• “I remember my mother's prayers and they have always followed me. They have clung to me all my life.” —Abraham Lincoln, US President
  • “A great soul serves everyone all the time. A great soul never dies. It brings us together again and again.” —Maya Angelou, poet
  • “She's in the sun, the wind, the rain, she's in the air you breathe with every breath you take. She sings a song of hope and cheer, there's no more pain, no more fear. You'll see her in the clouds above, hear her whisper words of love. You'll be together before long, until then listen to her song.” —Christy Ann Martine, author
  • I miss saying "Mom" out loud. I miss not being able to find that special card for you, and then having found it, writing "To Mom" on it for yet another cherished Mother's Day. —Millie P. Lorenz, artist
  • “In your life you touched so many; in your death many lives were changed.” —Melinda Jones, author
Share your final wishes, just in case.

Create a free Cake end-of-life planning profile and instantly share your health, legal, funeral, and legacy decisions with a loved one.

» MORE: Save on funeral costs with our membership program - join today!

Death Anniversary Poems to Remember Mom

Sometimes the words of poets can express our complex thoughts and feelings better than we can. These poems all deal with a facet of mourning one’s mother. 

"Heaven Needed Mom” by Unknown

This oft-quoted poem helps us make peace with the new role a mother has in a heavenly context (tending little angels) and the connection we can still keep with her: “Although there’s sadness, this I know–She’s waiting there, her face aglow.”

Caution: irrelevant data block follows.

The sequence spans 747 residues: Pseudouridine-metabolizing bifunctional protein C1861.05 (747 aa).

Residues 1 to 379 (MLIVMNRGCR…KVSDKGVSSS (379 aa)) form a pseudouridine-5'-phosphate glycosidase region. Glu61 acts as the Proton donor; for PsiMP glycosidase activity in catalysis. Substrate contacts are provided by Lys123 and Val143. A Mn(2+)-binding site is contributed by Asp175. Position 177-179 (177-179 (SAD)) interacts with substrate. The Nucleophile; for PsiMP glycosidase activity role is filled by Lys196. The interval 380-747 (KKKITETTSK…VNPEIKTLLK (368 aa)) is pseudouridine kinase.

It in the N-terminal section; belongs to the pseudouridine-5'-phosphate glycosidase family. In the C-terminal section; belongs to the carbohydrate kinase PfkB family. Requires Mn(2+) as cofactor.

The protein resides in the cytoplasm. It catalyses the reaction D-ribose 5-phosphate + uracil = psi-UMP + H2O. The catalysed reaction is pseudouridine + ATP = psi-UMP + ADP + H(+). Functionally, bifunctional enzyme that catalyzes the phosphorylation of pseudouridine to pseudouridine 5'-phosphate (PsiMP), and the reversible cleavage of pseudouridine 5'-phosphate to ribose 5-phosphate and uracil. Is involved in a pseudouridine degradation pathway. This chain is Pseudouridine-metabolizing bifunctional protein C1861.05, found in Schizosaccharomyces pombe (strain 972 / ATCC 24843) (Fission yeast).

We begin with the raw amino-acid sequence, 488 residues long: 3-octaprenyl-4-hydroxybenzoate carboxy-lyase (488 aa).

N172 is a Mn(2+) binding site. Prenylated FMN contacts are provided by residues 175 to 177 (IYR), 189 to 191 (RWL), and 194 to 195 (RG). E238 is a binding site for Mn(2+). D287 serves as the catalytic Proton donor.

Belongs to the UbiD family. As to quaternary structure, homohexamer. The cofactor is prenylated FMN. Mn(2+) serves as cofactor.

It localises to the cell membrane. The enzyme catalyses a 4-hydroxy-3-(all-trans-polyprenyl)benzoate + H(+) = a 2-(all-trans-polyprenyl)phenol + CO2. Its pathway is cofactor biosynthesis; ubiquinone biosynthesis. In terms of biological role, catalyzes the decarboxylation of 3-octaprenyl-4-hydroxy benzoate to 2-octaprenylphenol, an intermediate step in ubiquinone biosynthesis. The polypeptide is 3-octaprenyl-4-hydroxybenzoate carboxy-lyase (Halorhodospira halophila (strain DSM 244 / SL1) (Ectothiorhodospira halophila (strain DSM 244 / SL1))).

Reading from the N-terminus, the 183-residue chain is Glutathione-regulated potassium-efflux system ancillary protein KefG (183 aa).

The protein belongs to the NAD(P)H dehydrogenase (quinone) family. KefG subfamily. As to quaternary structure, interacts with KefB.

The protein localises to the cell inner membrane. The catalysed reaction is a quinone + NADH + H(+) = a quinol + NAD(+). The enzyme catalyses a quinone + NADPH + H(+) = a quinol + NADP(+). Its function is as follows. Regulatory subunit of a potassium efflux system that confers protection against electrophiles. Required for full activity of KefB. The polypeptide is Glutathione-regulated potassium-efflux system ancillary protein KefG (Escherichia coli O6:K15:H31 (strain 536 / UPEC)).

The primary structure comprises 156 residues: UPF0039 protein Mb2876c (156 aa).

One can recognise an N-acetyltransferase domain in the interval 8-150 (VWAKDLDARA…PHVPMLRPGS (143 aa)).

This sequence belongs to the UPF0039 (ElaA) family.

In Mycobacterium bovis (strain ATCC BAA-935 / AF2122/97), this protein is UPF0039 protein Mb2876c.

"My Mother” by Carol Bodenham

The author wrote this poem to help her come to terms with the death of her mother to dementia. It beautifully expresses the connection that she continues to feel with her mother and how it is expressed through the natural and celestial world. 

"if there are any heavens my mother will" by e.e. cummings 

The poet e.e. cummings complimented his mother, Rebecca Haswell Clarke Cummings, this way:  “Never have I encountered anyone more joyous, anyone healthier in body and mind, anyone so quite incapable of remembering a wrong or anyone so completely and humanly and unaffectedly generous.” 

"Mother's Hands" by Marian Jones

The sweet, ever-busy hands of our mothers are celebrated in this poem: “Hands that rocked the cradle from the moment of my birth, Their tender touch remembered by those still on this earth./Those hands were full of comfort, now they lie at rest, But memory holds them close to the ones they served the best.”

"My Mother" by Claude McKay

The first part of the poem describes the death of the speaker’s mother, and the second emphasizes the continuity of natural and human life: “Over the earth where mortals sow and reap—Beneath its breast my mother lies asleep.”

Funeral tip: If you are looking for ideas more directed toward a funeral for a mother, here is our guide on funeral poems for mothers.

Death Anniversary Card, Social Media, or Journal Messages for Mom

Death Anniversary Journal Message for Mom

The anniversary of her death will likely bring up big and complex emotions. Finding a healthy space to unpack and reflect on these feelings will be helpful.

Whether by journaling, writing messages for your mom, or communicating to others who understand what you’re going through, this will give you the means to channel and express your grief.

Write quotes, phrases, poems, to help you cherish memories with your mom. Sharing your thoughts aloud or with others may be a powerful way to ease the grief bottled within. Below are a few examples of messages that might inspire you to create personalized examples of your own.